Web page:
I have hunted, but I am, truth be told, not a hunter. I am one of the millions of people who consumes meat without as much thought as it probably deserves and certainly less effort than it should entail. But I am also a former chef and having learned that trade well before I went to graduate school, I acquired a deep appreciation for where my food comes from and what it takes to get it, including the process of slaughter and butchery. Hunting is an inseparable part of life and has been since the dawn of humankind. And so, while I have never been an avid hunter, the art and craft of it has always fascinated me.
The average hunter is white, rural and male. His father hunted, and he likely either hunts close to home or makes an annual pilgrimage back to his home to hunt once or twice a year. This description describes several friends of mine – one an artist originally from rural Kansas, one an industrial designer from upstate New York, and one a bartender in Albuquerque. All of them had abandoned hunting at one point in their lives but returned to it. There are more who fit the description, no doubt. They are part of a slowly growing segment of the local food movement which has begun to explore hunting as a way of feeding themselves. As of yet however, this movement has been reticent to embrace hunting as an integral part of sustainable eating. Authors such as Michael Pollan have ventured into hunting to provide anecdotal examples in popular media, but the concept has been largely ignored elsewhere. And that, surprisingly, includes anthropologists.
A quick search of recent anthropological articles related to hunting supplies a multitude of articles related to the world at large. However, anthropologists have provided virtually nothing related to the 13+ million people who currently hunt in the United States. In one of the few ethnographies of American hunting culture, Marc Boglioli highlights the traditional anthropological division between the “noble savage” and the “ignoble Westerner”. Researchers and the public-at-large celebrate animist spirituality of indigenous hunting and traditional subsistence patterns in the ethnographic other, but run from the modern American hunting industry and “you might be a redneck if…..” jokes.
Sustainable Food: Despite the lack of anthropological interest in modern American hunting, it has the potential to be an important and powerful part of the local food movement and sustainable food systems. As an example, the white-tailed deer population in the United States was decimated by the beginning of the 20th century. In the intervening 110 years, this population has grown exponentially. Left unchecked, which it largely would be without hunters, deer populations can double about every three years. Human management of deer is essential to modern herds. The vast food resources and essential ecological management provide important opportunities to address the pillars of the local food movement.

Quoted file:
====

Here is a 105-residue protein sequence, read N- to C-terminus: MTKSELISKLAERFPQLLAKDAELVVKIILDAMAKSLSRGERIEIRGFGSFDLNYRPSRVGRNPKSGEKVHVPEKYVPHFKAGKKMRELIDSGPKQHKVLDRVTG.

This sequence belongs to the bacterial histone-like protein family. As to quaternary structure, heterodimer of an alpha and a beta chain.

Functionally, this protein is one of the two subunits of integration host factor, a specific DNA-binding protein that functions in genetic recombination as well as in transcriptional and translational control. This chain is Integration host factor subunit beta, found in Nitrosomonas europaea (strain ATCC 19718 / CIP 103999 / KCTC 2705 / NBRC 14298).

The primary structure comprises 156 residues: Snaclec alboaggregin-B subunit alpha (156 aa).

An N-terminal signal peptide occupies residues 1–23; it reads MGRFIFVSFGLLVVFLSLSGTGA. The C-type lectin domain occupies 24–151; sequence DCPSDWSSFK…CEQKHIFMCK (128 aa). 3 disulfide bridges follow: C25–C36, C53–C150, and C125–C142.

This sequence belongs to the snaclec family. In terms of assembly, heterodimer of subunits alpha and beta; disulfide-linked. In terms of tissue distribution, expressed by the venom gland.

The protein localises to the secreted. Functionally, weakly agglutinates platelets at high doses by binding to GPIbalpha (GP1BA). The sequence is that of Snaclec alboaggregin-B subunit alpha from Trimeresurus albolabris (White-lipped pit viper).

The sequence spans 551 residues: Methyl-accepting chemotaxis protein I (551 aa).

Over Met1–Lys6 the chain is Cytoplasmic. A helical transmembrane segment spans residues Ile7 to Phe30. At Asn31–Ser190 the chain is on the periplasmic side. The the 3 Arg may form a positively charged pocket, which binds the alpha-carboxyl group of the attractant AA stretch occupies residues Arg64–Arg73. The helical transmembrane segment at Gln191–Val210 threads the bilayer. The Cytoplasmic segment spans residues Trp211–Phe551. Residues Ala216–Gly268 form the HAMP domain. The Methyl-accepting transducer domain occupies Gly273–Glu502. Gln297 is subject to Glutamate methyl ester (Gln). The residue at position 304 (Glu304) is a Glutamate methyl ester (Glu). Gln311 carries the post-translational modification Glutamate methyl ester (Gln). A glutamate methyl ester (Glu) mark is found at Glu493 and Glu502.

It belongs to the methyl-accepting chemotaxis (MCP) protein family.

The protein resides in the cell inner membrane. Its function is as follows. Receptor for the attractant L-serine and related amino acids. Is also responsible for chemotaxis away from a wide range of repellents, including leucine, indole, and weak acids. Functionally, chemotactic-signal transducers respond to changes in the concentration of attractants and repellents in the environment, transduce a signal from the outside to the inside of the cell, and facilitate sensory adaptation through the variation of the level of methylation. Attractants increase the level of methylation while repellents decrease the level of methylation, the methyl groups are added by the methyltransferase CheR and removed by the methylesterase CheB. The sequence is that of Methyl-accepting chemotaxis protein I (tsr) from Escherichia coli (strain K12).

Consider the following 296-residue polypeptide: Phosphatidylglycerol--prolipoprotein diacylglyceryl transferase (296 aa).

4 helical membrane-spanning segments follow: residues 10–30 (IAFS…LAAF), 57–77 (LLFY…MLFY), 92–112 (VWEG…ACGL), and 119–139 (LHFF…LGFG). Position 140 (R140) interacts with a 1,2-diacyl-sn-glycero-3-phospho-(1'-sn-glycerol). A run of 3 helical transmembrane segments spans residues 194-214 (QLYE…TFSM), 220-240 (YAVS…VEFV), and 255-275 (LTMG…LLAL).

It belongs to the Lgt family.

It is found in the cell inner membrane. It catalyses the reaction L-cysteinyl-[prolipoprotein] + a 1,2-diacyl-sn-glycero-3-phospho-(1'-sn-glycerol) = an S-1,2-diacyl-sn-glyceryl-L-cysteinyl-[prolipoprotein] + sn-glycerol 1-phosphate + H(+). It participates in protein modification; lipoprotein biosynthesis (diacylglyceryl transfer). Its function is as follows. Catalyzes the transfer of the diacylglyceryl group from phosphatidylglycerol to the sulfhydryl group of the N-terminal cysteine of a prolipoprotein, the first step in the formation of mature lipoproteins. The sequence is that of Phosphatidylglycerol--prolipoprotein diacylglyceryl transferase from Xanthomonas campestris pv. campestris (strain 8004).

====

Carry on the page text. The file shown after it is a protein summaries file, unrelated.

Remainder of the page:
Sustainable Environments: Today, therefore, the sustainable management of hunting is increasingly important, and the respect for hunting traditions provides a bond between hunters and the landscape. This bond is preserved through the rituals and traditions associated with hunting. The preservation of old hunting traditions starts with what is known as the “communion.” This communion is the first of all hunters’ moral and ethical promises to behave, with utmost respect, towards wildlife and nature. The basis of hunting traditions and rituals is the respect towards wildlife and to the game that is caught, manifesting as an important part of the hunter’s life throughout the year, not just during the hunting season. Hunters demonstrate this respect in many places and manners: in nature, in the forest, through hunting, on social occasions, and also in their personal life. Yes, the argument can be made that hunting has become commoditized. And there is the obvious negative example of trophy hunting. But increasingly, hunters are returning to or newly embracing the ideas that 1) procuring your own meat is important to understanding what you eat, 2) hunting requires a deeper connection with nature, and 3) hunting reflects of a broader philosophy about how the planet works.
Hunting and Design: So what does any of this have to do with design or marketing? Hunting is an example of a complex system that we have simplified to the point of caricature. As fewer people engaged in it over time, we have allowed our positivist sensibilities to get in the way of critical thinking. Now, as people return to it, we’re forced to recognize that hunting is a complex system. As much as we like to simplify things in business, it doesn’t mean we can afford to do so before we fully understand the complexities of a problem. We can’t move from A to Z without thinking through the other letters of the alphabet, what letters even represent, what needs are satisfied through the written word, etc. In other words, hunting reminds us that things aren’t always as simple as they seem.
Unlike simple problems, like figuring out how to debug and optimize a piece of code or designing an aesthetically pleasing product, wicked and complex problems (like rising inner city crime, rural to urban flight, or sharing of medical information) require developing a different kind of mindset and expertise that can deal with the scale, intricacy, and interconnectedness of these problems. As the distinctions between the natural world, built environment, and culture and society become increasingly blurry, and as the role of designers expands from dealing with straightforward, simple problems to tackling larger systemic issues, we can also no longer talk about design outside of its role in determining the shape and form of these systems, models of aspects of the world that can articulate and guide intentional, planned change.